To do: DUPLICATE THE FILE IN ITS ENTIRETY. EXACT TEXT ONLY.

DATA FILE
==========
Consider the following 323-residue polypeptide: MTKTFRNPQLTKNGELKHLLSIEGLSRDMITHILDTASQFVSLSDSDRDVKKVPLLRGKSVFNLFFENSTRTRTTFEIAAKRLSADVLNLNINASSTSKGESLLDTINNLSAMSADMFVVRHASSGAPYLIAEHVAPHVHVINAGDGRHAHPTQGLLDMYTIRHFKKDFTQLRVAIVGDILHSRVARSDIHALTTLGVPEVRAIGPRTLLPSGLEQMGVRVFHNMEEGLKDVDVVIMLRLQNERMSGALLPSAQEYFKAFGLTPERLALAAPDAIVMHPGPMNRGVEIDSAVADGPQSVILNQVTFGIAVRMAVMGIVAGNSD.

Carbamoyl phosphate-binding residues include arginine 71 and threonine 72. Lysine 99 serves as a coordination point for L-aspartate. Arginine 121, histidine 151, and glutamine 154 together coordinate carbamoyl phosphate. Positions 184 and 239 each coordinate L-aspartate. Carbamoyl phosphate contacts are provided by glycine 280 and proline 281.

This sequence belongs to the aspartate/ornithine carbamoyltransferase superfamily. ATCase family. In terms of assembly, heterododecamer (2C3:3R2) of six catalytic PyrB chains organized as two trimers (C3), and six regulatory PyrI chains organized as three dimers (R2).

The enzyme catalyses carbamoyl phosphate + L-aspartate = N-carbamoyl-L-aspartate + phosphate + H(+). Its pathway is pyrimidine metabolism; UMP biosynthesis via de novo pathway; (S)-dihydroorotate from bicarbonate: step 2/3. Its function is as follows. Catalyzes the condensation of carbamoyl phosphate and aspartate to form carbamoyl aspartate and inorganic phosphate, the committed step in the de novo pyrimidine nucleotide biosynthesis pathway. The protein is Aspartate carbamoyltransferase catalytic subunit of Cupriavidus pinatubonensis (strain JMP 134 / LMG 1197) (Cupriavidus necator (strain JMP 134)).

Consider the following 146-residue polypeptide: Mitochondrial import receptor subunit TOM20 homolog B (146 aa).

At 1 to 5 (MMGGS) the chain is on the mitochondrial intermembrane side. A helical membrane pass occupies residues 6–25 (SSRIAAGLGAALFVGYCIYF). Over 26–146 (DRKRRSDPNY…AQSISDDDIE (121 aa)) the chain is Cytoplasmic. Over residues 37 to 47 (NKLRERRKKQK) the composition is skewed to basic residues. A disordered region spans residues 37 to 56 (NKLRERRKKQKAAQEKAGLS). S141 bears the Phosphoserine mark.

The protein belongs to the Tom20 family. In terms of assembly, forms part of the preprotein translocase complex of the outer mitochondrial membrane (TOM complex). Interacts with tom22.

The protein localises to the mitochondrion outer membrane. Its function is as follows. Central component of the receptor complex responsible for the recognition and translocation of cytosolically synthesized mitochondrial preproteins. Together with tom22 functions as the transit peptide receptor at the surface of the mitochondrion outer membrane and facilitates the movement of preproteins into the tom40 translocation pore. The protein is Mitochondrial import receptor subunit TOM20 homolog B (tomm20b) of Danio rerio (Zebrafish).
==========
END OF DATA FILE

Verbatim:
Consider the following 323-residue polypeptide: MTKTFRNPQLTKNGELKHLLSIEGLSRDMITHILDTASQFVSLSDSDRDVKKVPLLRGKSVFNLFFENSTRTRTTFEIAAKRLSADVLNLNINASSTSKGESLLDTINNLSAMSADMFVVRHASSGAPYLIAEHVAPHVHVINAGDGRHAHPTQGLLDMYTIRHFKKDFTQLRVAIVGDILHSRVARSDIHALTTLGVPEVRAIGPRTLLPSGLEQMGVRVFHNMEEGLKDVDVVIMLRLQNERMSGALLPSAQEYFKAFGLTPERLALAAPDAIVMHPGPMNRGVEIDSAVADGPQSVILNQVTFGIAVRMAVMGIVAGNSD.

Carbamoyl phosphate-binding residues include arginine 71 and threonine 72. Lysine 99 serves as a coordination point for L-aspartate. Arginine 121, histidine 151, and glutamine 154 together coordinate carbamoyl phosphate. Positions 184 and 239 each coordinate L-aspartate. Carbamoyl phosphate contacts are provided by glycine 280 and proline 281.

This sequence belongs to the aspartate/ornithine carbamoyltransferase superfamily. ATCase family. In terms of assembly, heterododecamer (2C3:3R2) of six catalytic PyrB chains organized as two trimers (C3), and six regulatory PyrI chains organized as three dimers (R2).

The enzyme catalyses carbamoyl phosphate + L-aspartate = N-carbamoyl-L-aspartate + phosphate + H(+). Its pathway is pyrimidine metabolism; UMP biosynthesis via de novo pathway; (S)-dihydroorotate from bicarbonate: step 2/3. Its function is as follows. Catalyzes the condensation of carbamoyl phosphate and aspartate to form carbamoyl aspartate and inorganic phosphate, the committed step in the de novo pyrimidine nucleotide biosynthesis pathway. The protein is Aspartate carbamoyltransferase catalytic subunit of Cupriavidus pinatubonensis (strain JMP 134 / LMG 1197) (Cupriavidus necator (strain JMP 134)).

Consider the following 146-residue polypeptide: Mitochondrial import receptor subunit TOM20 homolog B (146 aa).

At 1 to 5 (MMGGS) the chain is on the mitochondrial intermembrane side. A helical membrane pass occupies residues 6–25 (SSRIAAGLGAALFVGYCIYF). Over 26–146 (DRKRRSDPNY…AQSISDDDIE (121 aa)) the chain is Cytoplasmic. Over residues 37 to 47 (NKLRERRKKQK) the composition is skewed to basic residues. A disordered region spans residues 37 to 56 (NKLRERRKKQKAAQEKAGLS). S141 bears the Phosphoserine mark.

The protein belongs to the Tom20 family. In terms of assembly, forms part of the preprotein translocase complex of the outer mitochondrial membrane (TOM complex). Interacts with tom22.

The protein localises to the mitochondrion outer membrane. Its function is as follows. Central component of the receptor complex responsible for the recognition and translocation of cytosolically synthesized mitochondrial preproteins. Together with tom22 functions as the transit peptide receptor at the surface of the mitochondrion outer membrane and facilitates the movement of preproteins into the tom40 translocation pore. The protein is Mitochondrial import receptor subunit TOM20 homolog B (tomm20b) of Danio rerio (Zebrafish).